Author: Alice Munro
Genre: Short Stories, Fiction
Source: Random House of Canada
Publisher: McClelland and Stewart
First Published: November 11, 2014
First Line: "For the last couple of decades, there has been a museum in Walley, dedicated to preserving photos and butter churns and horse harnesses and an old dentist's chair and a cumbersome apple peeler and such curiosities as the pretty porcelain-and-glass insulators that were used on telegraph poles."
Book Description from GoodReads: From the recipient of the 2013 Nobel Prize in Literature-perhaps our most beloved author-a new selection of her peerless short fiction, gathered from the collections of the last two decades, a companion volume to "Selected Stories (1968-1994)."
Disclaimer: My sincere thanks to McClelland and Stewart and Random House of Canada for providing me with a hardcover copy of this book in exchange for my honest review.
My Review: I have never read any books in the short story genre. It just wasn't a genre I was drawn to. But when I had an opportunity to review Alice Munro's new collection of short stories I was excited for the chance to give it a try.
Munro is the 2013 Nobel Prize winner and a cherished Canadian author. She is known for writing about slices of her character's daily lives - their struggles and successes - and providing her readers with snapshots of life in small town Canada.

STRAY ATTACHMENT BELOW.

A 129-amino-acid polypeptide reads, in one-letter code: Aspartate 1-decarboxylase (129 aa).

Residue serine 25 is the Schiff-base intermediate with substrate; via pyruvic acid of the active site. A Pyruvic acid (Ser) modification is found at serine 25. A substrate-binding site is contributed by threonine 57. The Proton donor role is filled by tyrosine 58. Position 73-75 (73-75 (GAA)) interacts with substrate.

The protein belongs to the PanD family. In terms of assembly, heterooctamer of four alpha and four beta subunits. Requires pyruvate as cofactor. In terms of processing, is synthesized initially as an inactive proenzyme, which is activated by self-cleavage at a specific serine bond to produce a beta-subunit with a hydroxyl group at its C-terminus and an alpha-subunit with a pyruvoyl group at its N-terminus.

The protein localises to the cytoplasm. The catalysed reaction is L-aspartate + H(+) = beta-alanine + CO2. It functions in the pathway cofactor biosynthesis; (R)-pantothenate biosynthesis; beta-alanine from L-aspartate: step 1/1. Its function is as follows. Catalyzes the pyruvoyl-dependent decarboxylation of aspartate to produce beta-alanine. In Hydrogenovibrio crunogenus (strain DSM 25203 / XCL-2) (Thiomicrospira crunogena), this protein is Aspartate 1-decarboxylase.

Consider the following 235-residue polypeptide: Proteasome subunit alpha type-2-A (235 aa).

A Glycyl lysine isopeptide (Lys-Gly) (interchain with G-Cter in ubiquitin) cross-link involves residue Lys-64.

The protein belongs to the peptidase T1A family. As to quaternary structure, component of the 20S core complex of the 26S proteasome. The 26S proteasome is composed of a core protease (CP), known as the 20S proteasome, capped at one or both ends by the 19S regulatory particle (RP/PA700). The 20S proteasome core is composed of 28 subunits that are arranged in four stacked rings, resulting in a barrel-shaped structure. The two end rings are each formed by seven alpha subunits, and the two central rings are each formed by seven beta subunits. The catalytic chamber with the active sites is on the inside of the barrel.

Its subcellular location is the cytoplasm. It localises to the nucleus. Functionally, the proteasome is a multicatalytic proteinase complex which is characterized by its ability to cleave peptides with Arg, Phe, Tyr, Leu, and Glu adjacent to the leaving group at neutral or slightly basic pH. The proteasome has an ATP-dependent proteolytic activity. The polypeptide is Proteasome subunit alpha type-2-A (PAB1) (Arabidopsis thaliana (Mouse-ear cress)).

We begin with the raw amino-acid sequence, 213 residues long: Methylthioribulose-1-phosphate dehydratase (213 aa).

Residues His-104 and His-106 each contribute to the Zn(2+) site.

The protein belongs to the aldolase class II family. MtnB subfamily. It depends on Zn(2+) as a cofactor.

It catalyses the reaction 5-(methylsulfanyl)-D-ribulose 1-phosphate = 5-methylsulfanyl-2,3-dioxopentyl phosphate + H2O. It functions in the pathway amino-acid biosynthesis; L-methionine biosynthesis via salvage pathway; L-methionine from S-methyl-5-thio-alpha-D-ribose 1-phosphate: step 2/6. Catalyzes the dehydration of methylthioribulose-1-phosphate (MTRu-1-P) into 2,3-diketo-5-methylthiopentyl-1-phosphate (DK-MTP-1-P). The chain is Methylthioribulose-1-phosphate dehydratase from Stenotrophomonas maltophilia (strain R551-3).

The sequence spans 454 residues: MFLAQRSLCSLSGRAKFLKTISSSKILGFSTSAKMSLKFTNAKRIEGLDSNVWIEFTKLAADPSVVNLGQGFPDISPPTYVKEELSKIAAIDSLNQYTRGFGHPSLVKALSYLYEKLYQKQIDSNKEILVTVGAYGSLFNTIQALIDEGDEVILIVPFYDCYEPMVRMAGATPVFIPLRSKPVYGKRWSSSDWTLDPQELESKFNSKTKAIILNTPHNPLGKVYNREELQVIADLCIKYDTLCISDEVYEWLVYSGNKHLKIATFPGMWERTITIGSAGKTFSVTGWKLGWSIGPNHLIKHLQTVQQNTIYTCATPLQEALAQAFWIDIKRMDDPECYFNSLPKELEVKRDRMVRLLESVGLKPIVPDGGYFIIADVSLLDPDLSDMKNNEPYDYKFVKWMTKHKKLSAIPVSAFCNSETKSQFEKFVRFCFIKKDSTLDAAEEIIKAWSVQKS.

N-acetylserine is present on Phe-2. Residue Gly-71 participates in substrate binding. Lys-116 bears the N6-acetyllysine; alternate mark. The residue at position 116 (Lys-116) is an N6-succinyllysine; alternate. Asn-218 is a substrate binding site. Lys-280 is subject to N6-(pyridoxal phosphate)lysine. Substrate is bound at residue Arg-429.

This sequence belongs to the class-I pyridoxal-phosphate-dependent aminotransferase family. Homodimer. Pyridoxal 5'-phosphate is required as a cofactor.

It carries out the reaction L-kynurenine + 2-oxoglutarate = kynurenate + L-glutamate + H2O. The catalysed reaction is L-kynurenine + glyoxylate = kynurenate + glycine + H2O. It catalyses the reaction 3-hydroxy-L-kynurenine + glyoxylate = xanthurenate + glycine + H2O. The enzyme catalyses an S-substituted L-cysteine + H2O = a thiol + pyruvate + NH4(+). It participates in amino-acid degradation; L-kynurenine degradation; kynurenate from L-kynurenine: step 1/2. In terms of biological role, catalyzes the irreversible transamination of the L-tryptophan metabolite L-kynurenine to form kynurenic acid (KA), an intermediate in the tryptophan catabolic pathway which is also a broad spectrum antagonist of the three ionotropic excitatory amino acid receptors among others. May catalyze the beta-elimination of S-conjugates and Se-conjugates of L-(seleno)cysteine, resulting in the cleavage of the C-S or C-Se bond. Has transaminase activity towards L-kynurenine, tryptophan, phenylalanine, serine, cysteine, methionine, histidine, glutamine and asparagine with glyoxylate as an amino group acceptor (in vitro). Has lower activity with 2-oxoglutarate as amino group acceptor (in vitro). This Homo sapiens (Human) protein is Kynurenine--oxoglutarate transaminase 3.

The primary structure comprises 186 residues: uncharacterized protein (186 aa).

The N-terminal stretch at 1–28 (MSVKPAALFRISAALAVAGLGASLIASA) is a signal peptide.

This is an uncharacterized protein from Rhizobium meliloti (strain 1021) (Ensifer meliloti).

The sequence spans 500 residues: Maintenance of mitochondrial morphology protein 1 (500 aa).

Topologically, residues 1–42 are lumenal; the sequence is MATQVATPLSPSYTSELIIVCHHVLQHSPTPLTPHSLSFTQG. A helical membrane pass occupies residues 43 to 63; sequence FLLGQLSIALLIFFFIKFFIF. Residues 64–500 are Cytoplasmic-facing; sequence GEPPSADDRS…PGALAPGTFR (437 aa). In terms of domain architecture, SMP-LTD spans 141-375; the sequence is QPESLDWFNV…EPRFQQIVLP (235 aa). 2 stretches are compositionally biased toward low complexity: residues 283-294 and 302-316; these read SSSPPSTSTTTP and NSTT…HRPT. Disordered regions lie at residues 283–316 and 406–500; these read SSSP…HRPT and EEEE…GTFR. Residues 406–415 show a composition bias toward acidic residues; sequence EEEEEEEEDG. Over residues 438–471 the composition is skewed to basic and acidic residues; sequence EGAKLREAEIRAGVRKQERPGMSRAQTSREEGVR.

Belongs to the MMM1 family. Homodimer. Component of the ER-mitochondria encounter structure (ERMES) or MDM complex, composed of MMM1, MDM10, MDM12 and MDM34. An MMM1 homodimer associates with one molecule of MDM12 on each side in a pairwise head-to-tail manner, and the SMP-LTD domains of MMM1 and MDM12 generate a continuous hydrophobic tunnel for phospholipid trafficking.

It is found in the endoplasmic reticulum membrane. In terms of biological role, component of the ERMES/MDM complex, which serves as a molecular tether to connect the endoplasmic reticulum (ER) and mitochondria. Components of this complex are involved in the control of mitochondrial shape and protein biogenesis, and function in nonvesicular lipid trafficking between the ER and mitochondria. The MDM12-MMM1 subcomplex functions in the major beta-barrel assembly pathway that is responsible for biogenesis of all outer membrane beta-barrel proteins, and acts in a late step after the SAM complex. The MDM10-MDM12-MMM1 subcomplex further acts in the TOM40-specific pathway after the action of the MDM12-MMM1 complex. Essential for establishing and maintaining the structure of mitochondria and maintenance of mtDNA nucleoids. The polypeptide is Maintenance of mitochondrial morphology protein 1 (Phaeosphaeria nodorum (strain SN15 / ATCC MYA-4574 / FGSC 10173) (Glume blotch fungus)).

Like I said, this was my first time reading short stories but unfortunately I can't say that I'm a fan of the genre. I think a lot of that has to do with the feeling of being plunked down into someone's life with not a lot of time to understand them to the depth that I wanted to before the story was over. I guess I just love a good build-up to a story, time to get to know the characters and get my bearings. For example, in the story "Love of a Good Woman" the story jumped around a lot between the doctor, the three boys and the woman who nurse's the doctor's wife. It felt a bit jumbled for all this to have happened in such a short story.
There were also some instances where the reader isn't handed a nice clean ending and is left to imagine how the story would end. After finishing stories like these I felt like I was left hanging. I wanted Munro to tell me what happened to her characters. I wanted closure.
There were definitely some complicated characters in her stories. No 'cookie cutter cliches' here and some were hard to like or even get behind. There is no doubt that Alice Munro can write unique characters and capture an authentic feeling of a small Canadian town and the relationships within it. Unfortunately, I just don't think that the short story genre is for me.
My Rating: 3/5 stars